Updates to my Terraform Azure base Lab Environments

Earlier this year I blogged about some Lab Environments I’d created using Terraform, and shared in my GitHub repo:

“Recently I have been working more and more with Terraform – and seeing the benefits to what I can do in a short space of time within Azure, using Infrastructure as Code (IaC) methodologies. I’m now using Terraform for all my Azure lab needs – it’s so fast and easy to deploy just what I need, and tweak from there or test new features/requirements out. The speed and ease of deployment means I often spin up a brand new lab environment whenever I need to. These lab environments take around 10 minutes to deploy.”

I’ve recently been working with Terraform more and more, with most of the focus on Azure – and thus the number of Lab Environments within my Repo has increased. In this post I wanted to provide an update on the environments available, and what they can be used for! Within each Lab there are a set of Terraform files, and instructions included to explain what is created and how to set the Lab up. The idea here is that labs can be deployed individually, or specific code sections can be used as required within your own deployments.

What is the Purpose of the Lab environments?

These lab environments are small deployments using Terraform within Azure. They are purely the output of some test environments and Labs I have been using for my own benefit – which I thought might be helpful to the community! Feel free to use/change/tweak/update them as you require! 🙂

Lab Environments – What is available?

At the current time, I have the following available within my GitHub repo:

1. Single Region Base Lab Environment for Azure

This code creates a simple Lab environment within a Single Azure Region. The idea here is that it allows for quick deployment of VNETs, Subnets, and a Domain Controller to simulate smaller environments or provide a quick lab for any test requirements. See: Single-Region-Azure-BaseLab

2. Dual Region Base Lab Environment for Azure

This code creates a simple Lab environment within two Azure Regions. The idea here is that it allows for quick deployment of VNETs, Subnets, and two Domain Controllers to simulate smaller environments or provide a quick lab for any test requirements. This environment is essentially the same as the Single Region Baselab, but with an additional Azure Region added. See: Dual-Region-Azure-BaseLab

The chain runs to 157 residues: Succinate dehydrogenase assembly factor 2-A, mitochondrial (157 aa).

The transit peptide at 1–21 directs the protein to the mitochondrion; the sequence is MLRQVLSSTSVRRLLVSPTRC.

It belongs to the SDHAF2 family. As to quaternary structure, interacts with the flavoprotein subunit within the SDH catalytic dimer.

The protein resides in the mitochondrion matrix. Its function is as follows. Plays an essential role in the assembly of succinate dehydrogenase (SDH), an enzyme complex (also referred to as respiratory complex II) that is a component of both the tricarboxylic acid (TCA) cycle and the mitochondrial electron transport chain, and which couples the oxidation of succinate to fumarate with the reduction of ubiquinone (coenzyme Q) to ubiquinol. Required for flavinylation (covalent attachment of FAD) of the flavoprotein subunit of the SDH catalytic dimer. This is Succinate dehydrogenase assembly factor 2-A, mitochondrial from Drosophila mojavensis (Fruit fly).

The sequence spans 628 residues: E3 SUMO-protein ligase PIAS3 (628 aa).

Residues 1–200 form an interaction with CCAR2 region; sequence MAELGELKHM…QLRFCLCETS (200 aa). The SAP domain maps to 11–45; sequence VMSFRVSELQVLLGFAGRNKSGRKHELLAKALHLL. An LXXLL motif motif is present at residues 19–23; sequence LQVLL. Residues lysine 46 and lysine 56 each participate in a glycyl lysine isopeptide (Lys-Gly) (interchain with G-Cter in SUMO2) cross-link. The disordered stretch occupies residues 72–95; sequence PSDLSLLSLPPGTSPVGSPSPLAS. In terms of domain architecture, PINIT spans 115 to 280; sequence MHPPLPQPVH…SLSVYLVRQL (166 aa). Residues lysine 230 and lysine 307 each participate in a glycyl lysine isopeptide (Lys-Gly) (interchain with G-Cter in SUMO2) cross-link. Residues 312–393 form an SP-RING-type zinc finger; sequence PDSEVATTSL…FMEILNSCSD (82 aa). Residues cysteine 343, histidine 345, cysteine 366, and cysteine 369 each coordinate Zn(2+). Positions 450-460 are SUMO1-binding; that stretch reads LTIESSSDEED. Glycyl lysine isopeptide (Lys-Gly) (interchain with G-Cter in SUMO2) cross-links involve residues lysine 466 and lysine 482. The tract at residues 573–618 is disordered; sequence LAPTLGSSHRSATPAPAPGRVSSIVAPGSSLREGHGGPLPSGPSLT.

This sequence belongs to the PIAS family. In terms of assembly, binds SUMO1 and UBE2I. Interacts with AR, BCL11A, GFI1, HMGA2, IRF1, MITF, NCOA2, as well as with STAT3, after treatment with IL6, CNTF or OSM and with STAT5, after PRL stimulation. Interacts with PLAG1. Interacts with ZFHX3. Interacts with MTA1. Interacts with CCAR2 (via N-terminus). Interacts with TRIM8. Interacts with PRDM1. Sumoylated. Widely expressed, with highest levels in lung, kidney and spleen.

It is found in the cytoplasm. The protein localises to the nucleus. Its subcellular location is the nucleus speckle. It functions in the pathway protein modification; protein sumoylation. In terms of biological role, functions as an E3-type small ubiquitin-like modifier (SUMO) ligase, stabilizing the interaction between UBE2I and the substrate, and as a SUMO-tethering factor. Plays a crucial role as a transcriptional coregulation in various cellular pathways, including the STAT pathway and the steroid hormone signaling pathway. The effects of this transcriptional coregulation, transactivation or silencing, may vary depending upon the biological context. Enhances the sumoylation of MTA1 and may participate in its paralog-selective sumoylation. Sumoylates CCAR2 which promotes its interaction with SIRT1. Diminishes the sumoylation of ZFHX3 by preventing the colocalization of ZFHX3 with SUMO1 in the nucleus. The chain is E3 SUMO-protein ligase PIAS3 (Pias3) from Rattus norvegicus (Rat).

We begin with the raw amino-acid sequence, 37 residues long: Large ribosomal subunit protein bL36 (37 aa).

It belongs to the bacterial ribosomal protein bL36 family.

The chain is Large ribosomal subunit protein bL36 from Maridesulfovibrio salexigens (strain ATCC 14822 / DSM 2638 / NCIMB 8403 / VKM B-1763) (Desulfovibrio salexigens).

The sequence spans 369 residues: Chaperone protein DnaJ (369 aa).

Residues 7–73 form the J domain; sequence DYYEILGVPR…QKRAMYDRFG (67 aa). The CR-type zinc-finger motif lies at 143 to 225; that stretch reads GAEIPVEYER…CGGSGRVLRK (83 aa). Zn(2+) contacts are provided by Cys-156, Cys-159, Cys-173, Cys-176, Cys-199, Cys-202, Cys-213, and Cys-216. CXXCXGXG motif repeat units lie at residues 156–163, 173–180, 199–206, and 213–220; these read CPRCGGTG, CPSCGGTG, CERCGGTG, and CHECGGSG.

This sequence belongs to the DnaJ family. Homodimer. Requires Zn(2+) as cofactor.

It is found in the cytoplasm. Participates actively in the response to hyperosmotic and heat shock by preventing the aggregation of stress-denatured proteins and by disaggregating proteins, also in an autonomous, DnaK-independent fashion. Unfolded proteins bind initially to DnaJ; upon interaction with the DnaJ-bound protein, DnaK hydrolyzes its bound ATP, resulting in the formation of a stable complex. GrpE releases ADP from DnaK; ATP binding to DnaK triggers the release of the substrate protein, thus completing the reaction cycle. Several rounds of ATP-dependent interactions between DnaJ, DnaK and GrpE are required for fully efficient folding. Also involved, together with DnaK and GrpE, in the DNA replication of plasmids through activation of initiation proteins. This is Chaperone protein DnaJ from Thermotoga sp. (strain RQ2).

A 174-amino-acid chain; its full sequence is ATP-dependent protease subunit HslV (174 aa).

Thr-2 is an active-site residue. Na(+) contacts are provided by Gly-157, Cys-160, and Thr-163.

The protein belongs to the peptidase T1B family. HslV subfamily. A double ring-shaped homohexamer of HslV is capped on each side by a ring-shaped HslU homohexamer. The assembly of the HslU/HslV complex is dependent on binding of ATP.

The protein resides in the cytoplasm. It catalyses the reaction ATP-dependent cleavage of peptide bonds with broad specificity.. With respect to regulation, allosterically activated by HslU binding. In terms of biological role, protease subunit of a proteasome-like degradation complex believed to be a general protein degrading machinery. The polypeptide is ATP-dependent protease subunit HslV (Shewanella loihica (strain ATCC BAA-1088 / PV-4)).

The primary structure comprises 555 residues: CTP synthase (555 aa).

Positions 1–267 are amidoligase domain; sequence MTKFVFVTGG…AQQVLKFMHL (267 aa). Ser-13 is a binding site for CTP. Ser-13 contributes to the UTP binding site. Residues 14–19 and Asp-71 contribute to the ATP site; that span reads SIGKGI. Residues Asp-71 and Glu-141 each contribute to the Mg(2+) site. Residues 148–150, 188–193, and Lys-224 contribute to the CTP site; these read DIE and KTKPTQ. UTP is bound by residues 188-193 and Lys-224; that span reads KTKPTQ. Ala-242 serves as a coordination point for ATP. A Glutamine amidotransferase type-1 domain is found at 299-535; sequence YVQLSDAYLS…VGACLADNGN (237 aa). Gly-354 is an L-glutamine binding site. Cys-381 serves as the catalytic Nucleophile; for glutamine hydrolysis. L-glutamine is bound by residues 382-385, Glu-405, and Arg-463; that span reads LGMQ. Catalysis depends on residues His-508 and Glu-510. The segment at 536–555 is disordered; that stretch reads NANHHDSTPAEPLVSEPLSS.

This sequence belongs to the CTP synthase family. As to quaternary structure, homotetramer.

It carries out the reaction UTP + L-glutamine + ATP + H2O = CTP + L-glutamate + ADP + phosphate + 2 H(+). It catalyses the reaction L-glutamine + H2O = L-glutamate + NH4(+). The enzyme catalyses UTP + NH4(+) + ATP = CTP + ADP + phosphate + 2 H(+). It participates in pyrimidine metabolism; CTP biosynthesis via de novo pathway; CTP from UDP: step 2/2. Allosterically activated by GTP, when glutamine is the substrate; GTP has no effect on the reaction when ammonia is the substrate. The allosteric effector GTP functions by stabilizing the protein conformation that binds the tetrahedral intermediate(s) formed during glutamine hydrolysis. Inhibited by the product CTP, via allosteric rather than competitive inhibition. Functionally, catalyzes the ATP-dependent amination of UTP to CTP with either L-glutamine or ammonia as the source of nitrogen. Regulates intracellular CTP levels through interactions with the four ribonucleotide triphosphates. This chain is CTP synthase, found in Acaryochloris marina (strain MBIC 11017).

3. Dual Region Base Lab Environment for Azure NetApp Files Cross Region Replication

This code is a replica of the Dual Region Azure BaseLab (item 2 above), but also includes the provision of Azure NetApp Files Accounts and Capacity Pools, so that Azure NetApp Files Cross Region Replication can be evaluated. See: Dual-Region-Azure-BaseLab-For-Azure-NetApp-Files-CRR

4. Single Region Base Lab Environment for Azure – with Ansible VM

This code creates a simple Lab environment within a Single Azure Region (it’s the same as the Single Region Baselab), and also includes an Ubuntu VM with Ansible installed. The idea here is that it allows for quick deployment of VNETs, Subnets, and a Domain Controller to simulate smaller environments or provide a quick lab for any test requirements, and also to provide Ansible capability within the environment. See: Single-Region-Azure-BaseLab-with-Ansible

5. Azure Firewall Demo Lab

This code creates a simple Lab environment within a Single Azure Region (it’s the same as the Single Region Baselab), and also includes an additional Subnet, and an Azure Firewall deployment. To start testing Azure Firewall a blank policy is also created. All that’s required to start sending traffic out through the firewall is to add a route table to the desired Subnet. See: Azure-Firewall-DemoLab

6. Ansible quick start Lab

This code creates a simple Azure Environment with an Ubuntu Server VM, and uses a Custom Script Extension to install Ansible. You can then use Ansible as you require. See Ansible-Quickstart

7. Automatic NSG based on the Client IP of the Machine running Terraform

This creates a data item that gets the external IP of the machine that is running Terraform. The IP is then used to create an inbound security rule inside a Network Security Group within Azure. This can be used to secure Lab Environments – so you can safely use Public IP addresses with Lab VMs and restrict access to your own external IP address. See: Automatic-ClientIP-NSG

8. Azure KeyVault with Secret for Virtual Machine Password

This creates an Azure Key Vault using a random name like “keyvault##########”, and then creates a password string, using the random_string resource, which is stored inside the KeyVault. This can then be used during the setup of VMs with Terraform. See: Azure-KeyVault-with-Secret

How do I deploy these?

Simply download a copy of the lab files, or fork the repo, and then deploy the lab that you require using Terraform. Finally, you’ll need to follow the quick Manual Steps in the instructions, as some labs have some additional steps required to complete the setup. (These instructions are included in the GitHub readme files!).

If you are unfamiliar with Terraform deployments into Azure – I would recommend the following links and blogs to help you get started:

As always – any feedback is welcomed, or recommendations for any enhancements, and other Lab Environments that would be useful! Please feel free to reach out! 🙂